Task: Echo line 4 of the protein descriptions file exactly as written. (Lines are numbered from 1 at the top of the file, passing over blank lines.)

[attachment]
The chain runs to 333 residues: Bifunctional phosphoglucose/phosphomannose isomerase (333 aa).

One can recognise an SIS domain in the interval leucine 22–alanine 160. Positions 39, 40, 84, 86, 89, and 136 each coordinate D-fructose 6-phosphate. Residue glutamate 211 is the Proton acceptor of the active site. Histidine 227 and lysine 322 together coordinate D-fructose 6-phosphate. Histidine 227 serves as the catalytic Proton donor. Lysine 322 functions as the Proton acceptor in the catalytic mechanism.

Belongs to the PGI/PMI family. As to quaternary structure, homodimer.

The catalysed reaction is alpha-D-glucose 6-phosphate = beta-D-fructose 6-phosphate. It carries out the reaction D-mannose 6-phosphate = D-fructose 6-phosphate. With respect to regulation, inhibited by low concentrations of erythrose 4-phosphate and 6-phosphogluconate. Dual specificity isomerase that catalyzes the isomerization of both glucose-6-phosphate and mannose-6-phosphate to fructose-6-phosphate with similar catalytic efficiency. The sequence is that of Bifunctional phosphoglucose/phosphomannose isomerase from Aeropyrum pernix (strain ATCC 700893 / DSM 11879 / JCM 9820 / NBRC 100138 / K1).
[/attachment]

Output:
The catalysed reaction is alpha-D-glucose 6-phosphate = beta-D-fructose 6-phosphate. It carries out the reaction D-mannose 6-phosphate = D-fructose 6-phosphate. With respect to regulation, inhibited by low concentrations of erythrose 4-phosphate and 6-phosphogluconate. Dual specificity isomerase that catalyzes the isomerization of both glucose-6-phosphate and mannose-6-phosphate to fructose-6-phosphate with similar catalytic efficiency. The sequence is that of Bifunctional phosphoglucose/phosphomannose isomerase from Aeropyrum pernix (strain ATCC 700893 / DSM 11879 / JCM 9820 / NBRC 100138 / K1).